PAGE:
Presidential Sites: Most Kennedy-related sites in Massachusetts
Published 10:16 am Thursday, August 18, 2022
By Betty Etchison West
For the Enterprise
When President Eisenhower was completing his second term, John Fitzgerald Kennedy was waiting in the wings, hoping that he would be chosen as the Democratic candidate for president.
Richarda Nixon was hoping to become the Republican candidate.
Each man was chosen as his parties’ candidate, and the race was on. Quite a race it was. The whole Kennedy family joined the second Kennedy son in campaigning. John Kennedy’s mother met with small groups and entertained at teas and so did three of his sisters. His two brothers, Bobby and Ted, went on the campaign trail and spoke to large groups all over the country.
John Fitzgerald Kennedy won the election in 1960 and became the 35th President of the United States.
John Fitzgerald Kennedy was born in Brookline, Massachusetts, on May 29, 1917. The large Kennedy family later moved to Bronxville, New York. Mr. Kennedy’s father was quite wealthy so he also bought a large house in Hyannis Port, Massachusetts which is on Cape Cod. The Kennedy family still owns that property, and it is not open to the public.
The Kennedy house in Brookline, Mass. is usually open to the public, but it is closed through 2022 for renovation and is scheduled to reopen in the spring of 2023. For more information about the Kennedy Birthplace, call the National Park Service which administers the property aat 617-566-7937.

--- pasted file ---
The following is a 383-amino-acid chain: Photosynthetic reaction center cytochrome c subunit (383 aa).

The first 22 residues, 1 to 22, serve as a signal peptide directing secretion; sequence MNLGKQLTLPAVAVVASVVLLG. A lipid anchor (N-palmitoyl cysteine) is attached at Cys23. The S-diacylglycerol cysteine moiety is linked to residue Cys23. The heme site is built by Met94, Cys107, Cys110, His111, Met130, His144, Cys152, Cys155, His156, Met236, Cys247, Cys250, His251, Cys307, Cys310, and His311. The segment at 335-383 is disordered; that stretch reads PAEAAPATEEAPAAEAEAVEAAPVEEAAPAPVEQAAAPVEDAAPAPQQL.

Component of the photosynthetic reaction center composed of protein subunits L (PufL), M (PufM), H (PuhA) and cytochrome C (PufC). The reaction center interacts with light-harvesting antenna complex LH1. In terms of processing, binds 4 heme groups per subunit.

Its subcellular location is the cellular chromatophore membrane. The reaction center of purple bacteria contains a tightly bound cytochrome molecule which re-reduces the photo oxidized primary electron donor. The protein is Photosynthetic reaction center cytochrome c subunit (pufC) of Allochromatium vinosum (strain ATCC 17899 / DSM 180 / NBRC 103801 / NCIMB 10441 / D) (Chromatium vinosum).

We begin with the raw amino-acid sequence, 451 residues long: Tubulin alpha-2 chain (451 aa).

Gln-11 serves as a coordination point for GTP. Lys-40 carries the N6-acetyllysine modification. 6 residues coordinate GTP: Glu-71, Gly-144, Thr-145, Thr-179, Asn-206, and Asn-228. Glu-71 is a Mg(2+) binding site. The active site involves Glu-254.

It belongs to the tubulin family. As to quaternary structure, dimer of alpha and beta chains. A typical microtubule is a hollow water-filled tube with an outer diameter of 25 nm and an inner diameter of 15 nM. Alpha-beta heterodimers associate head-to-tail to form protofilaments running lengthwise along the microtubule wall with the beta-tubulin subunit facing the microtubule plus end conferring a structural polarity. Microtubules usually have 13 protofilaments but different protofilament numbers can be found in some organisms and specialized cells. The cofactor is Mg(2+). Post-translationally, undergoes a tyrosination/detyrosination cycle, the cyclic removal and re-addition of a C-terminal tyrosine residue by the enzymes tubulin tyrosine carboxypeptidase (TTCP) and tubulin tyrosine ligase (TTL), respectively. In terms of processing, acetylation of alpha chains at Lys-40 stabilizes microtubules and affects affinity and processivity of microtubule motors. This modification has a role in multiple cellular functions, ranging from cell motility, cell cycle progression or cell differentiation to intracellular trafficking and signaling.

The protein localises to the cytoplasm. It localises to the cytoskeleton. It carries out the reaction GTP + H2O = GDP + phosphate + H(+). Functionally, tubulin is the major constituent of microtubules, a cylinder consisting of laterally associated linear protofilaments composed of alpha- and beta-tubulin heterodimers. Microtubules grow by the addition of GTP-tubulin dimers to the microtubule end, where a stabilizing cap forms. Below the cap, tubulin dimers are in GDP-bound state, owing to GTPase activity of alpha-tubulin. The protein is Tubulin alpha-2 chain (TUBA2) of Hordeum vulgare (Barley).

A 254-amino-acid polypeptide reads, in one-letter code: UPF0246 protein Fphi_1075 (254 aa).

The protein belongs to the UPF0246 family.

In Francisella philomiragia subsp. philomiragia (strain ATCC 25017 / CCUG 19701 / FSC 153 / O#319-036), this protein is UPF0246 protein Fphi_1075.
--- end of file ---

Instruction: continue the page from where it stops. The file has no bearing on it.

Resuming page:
The Brookline Beale Street house is a large three-story house on a quiet street, which was probably a fine place to raise a large family. One can imagine the Kennedy boys playing ball, riding bicycles, and maybe even enjoying a game of touch football in the street. The boys would have been most likely have been joined by their sisters because all of the Kennedy children seemed to enjoy physical activity.
The members of the competitive Kennedy family were: Joe Jr., John (called Jack), Bobby, Ted, Rose Marie (called Rosemary), Kathleen, Patricia, Eunice, and Jean
The Kennedy family, particularly Jack’s father, wanted one of his sons to be President. He began to groom his first son, Joe Jr., for that role, but Joe got killed when the airplane which he was piloting exploded.
Mr. Kennedy then turned his attention to Jack, his second son, who graduated from Harvard University. After he graduated from Harvard, Jack joined the U.S. Navy. He became the commander of PT 109, which was split wide open by an enemy destroyer. Kennedy swam about three miles pulling any injured sailor along with him to an island. Both the men survived, but Jack Kennedy always suffered from the injuries.
John F. Kennedy (Jack) became interested in politics, which no doubt pleased his father. First he sought and won a seat in the U.S. House of Representatives. He moved on up and won one of Massachusetts’ Senate seats. Kennedy served seven years in the Senate before he ran for President.
John Kennedy was a popular young president, and he was able to make good on a number of his promises. In surveys of presidential historians, Kennedy is ranked No. 8. There is no way to know how he would have been ranked if he had lived to complete his four-year term. After he had been in office for about 1,000 days, he and his lovely wife, Jacqueline, who he married in 1953, went to Dallas, Texas. Kennedy’s advisors tried to get him not to go on that trip because they said the atmosphere was toxic in Texas, but the president was determined to go. He and Jacqueline (called Jackie) went because Jack wanted to shore up his support there. As they were riding in an open convertible, a shot rang out and the president fell over in his wife’s lap. The driver realized what was happening, and he headed at top speed to a hospital. The President of the United States, John F. Kennedy, died at 12:30 p.m. CST on Nov. 22, 1963. Vice President Lyndon Johnson was sworn in as the 36th President later that night aboard Air Force One in the presence of his wife, Lady Bird, and Jacqueline Kennedy .